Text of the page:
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Arnie Works for Free

California Arnold Schwarzenegger 2003

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#1 tennyson

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Posted 19 November 2003 - 10:47 AM

Here's an article from the peoples' news section of the Internet Movie Database's People's News section. I thought it was interesting.



Arnie Works for Free
Action man Arnold Schwarzenegger has begun his second day as California's new Governor by revealing he'll be working for free. The Terminator star, who took office on Monday, made his first State of Change news conference yesterday morning and insisted he'll tackle California's $25 billion budget deficit by cracking down on needless expenditure. And that means turning down the $175,000-a-year Governor's salary. Schwarzenegger told press in Sacramento, California, "I'm not going to take a salary. I'm going to start straight right away there and make that cut... and leave it in the general fund, because I want to make the first positive move forward on that." The movie star-turned-politician plans to crackdown on all expenditure, which he hopes will prevent politicians and state workers recklessly overspending. He also revealed he plans to be a compassionate Governor as he considers cutting salaries and terminating state workers' jobs in the coming weeks. He says, "I will not lay anyone off in December or before Christmas." Schwarzenegger is keen to produce a proposed $2 billion in budget cuts by December 5.
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#2 Bad Wolf

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Posted 19 November 2003 - 10:57 AM

That's a good move.  Problem is it will make a barely noticeable dent.  By repealing the car tax he cut of millions of dollars of potential revenue for the state.  Not saying I agreed with the tax.  It's just that I still think Arnold is living in the land of make believe if he thinks he can solve California's financial problems without looking to internal sources of revenue.  Contrary to his belief he can't just wave a magic wand and expect the feds to turn over truckloads of money.

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#3 Shalamar

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Posted 19 November 2003 - 11:30 AM

An excellent move...now if more of our elected officials would do this.!

I think that he and all of California will have a hard set of decisssions to make in the coming months.

May they all be wise ones.
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#4 Rhea

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Posted 19 November 2003 - 12:02 PM

Una Salus Lillius, on Nov 19 2003, 08:57 AM, said:

That's a good move.  Problem is it will make a barely noticeable dent.  By repealing the car tax he cut of millions of dollars of potential revenue for the state.  Not saying I agreed with the tax.  It's just that I still think Arnold is living in the land of make believe if he thinks he can solve California's financial problems without looking to internal sources of revenue.  Contrary to his belief he can't just wave a magic wand and expect the feds to turn over truckloads of money.

Lil
Sure he can. After all, this is just another movie....oops! no, it's not!  :p

I'm still waiting with bated breath to see how he's going to cover the $4 billion shortfall from repealing the car tax (not that I wanted to pay it any more than the next person - I just want to know how he's going to cover it).
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#5 Lord of the Sword

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Posted 19 November 2003 - 06:27 PM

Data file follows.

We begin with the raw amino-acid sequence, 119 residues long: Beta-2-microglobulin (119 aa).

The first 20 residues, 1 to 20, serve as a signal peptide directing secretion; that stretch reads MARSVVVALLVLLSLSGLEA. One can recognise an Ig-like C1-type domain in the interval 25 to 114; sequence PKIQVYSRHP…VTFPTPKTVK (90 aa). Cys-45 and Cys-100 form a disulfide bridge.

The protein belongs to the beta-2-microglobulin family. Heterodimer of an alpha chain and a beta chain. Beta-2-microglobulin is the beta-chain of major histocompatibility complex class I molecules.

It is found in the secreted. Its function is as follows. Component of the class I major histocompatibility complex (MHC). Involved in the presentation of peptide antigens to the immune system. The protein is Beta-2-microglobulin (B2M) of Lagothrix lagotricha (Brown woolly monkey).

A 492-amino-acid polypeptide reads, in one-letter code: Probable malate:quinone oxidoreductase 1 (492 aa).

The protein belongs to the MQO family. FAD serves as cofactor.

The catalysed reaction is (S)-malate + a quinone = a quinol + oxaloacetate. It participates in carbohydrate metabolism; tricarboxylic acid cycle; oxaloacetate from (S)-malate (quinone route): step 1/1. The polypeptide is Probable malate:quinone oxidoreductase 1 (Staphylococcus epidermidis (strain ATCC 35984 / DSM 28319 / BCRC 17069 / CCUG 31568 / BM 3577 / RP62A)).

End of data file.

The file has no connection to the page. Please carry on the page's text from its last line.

Una Salus Lillius, on Nov 19 2003, 11:57 AM, said:

Contrary to his belief he can't just wave a magic wand and expect the feds to turn over truckloads of money.

Lil
He can if that magic wand turns into his own personal check book...LOL
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Looks like the Liberal Elite of Exisle have finally managed to silence the last remaining Conservative voice on the board.

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#6 Bad Wolf

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Posted 19 November 2003 - 06:48 PM

Rhea, on Nov 19 2003, 09:02 AM, said:

Una Salus Lillius, on Nov 19 2003, 08:57 AM, said:

That's a good move.  Problem is it will make a barely noticeable dent.  By repealing the car tax he cut of millions of dollars of potential revenue for the state.  Not saying I agreed with the tax.  It's just that I still think Arnold is living in the land of make believe if he thinks he can solve California's financial problems without looking to internal sources of revenue.  Contrary to his belief he can't just wave a magic wand and expect the feds to turn over truckloads of money.

Lil
Sure he can. After all, this is just another movie....oops! no, it's not!  :p

I'm still waiting with bated breath to see how he's going to cover the $4 billion shortfall from repealing the car tax (not that I wanted to pay it any more than the next person - I just want to know how he's going to cover it).
Ayup.  And it's going to be interesting to see how he covers that AND manages to fund all his educational reform without passing on some of the cost to the citizens of CA.  

Lil
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#7 Guest-2112st-Guest

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Posted 19 November 2003 - 09:31 PM

Weeeeeeeeeeeellll.....

It's an interesting move, but I'm not as impressed by it as Shalamar and Lil. After all, Arnold is awash in money-so if he gives up his salary, so what?

It might be more of a PR move than anything.

:cool:

#8 Uncle Sid

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Posted 19 November 2003 - 09:38 PM

I wouldn't call his move impressive, per se, but it is a move that many people don't take.  He's simply doing the right thing.  He's got money, so he doesn't need to be paid.  I don't think he's a superhero because of it, but there are people who have a fair amount of money who do take the government nickel(s) anyway.  Basically, this simply means that he's on track instead of derailing himself from his vision of fiscal efficency for the government early on.  It's a good sign, but it is merely an easily passed waypost compared to the other things he's going to need to accomplish.